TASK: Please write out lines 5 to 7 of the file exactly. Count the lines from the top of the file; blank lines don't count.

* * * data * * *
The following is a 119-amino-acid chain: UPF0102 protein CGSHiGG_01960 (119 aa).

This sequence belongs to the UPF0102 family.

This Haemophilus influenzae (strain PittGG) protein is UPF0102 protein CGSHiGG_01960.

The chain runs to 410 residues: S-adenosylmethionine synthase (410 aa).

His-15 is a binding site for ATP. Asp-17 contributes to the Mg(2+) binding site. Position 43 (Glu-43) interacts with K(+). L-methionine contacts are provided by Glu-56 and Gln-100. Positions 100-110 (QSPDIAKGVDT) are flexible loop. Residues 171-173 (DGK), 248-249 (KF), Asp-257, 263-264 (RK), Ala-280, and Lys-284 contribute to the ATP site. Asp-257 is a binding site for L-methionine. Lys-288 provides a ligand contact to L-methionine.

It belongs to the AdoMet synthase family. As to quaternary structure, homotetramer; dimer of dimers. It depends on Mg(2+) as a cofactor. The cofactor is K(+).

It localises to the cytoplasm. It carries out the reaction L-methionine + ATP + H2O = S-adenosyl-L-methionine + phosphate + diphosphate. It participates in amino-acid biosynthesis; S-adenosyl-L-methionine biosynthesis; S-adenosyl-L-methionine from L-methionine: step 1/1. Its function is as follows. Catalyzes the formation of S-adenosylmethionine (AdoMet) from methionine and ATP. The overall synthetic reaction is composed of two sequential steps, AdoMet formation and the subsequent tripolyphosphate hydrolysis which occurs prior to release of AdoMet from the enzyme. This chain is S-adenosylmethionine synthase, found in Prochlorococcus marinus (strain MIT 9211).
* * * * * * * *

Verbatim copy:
His-15 is a binding site for ATP. Asp-17 contributes to the Mg(2+) binding site. Position 43 (Glu-43) interacts with K(+). L-methionine contacts are provided by Glu-56 and Gln-100. Positions 100-110 (QSPDIAKGVDT) are flexible loop. Residues 171-173 (DGK), 248-249 (KF), Asp-257, 263-264 (RK), Ala-280, and Lys-284 contribute to the ATP site. Asp-257 is a binding site for L-methionine. Lys-288 provides a ligand contact to L-methionine.

It belongs to the AdoMet synthase family. As to quaternary structure, homotetramer; dimer of dimers. It depends on Mg(2+) as a cofactor. The cofactor is K(+).

It localises to the cytoplasm. It carries out the reaction L-methionine + ATP + H2O = S-adenosyl-L-methionine + phosphate + diphosphate. It participates in amino-acid biosynthesis; S-adenosyl-L-methionine biosynthesis; S-adenosyl-L-methionine from L-methionine: step 1/1. Its function is as follows. Catalyzes the formation of S-adenosylmethionine (AdoMet) from methionine and ATP. The overall synthetic reaction is composed of two sequential steps, AdoMet formation and the subsequent tripolyphosphate hydrolysis which occurs prior to release of AdoMet from the enzyme. This chain is S-adenosylmethionine synthase, found in Prochlorococcus marinus (strain MIT 9211).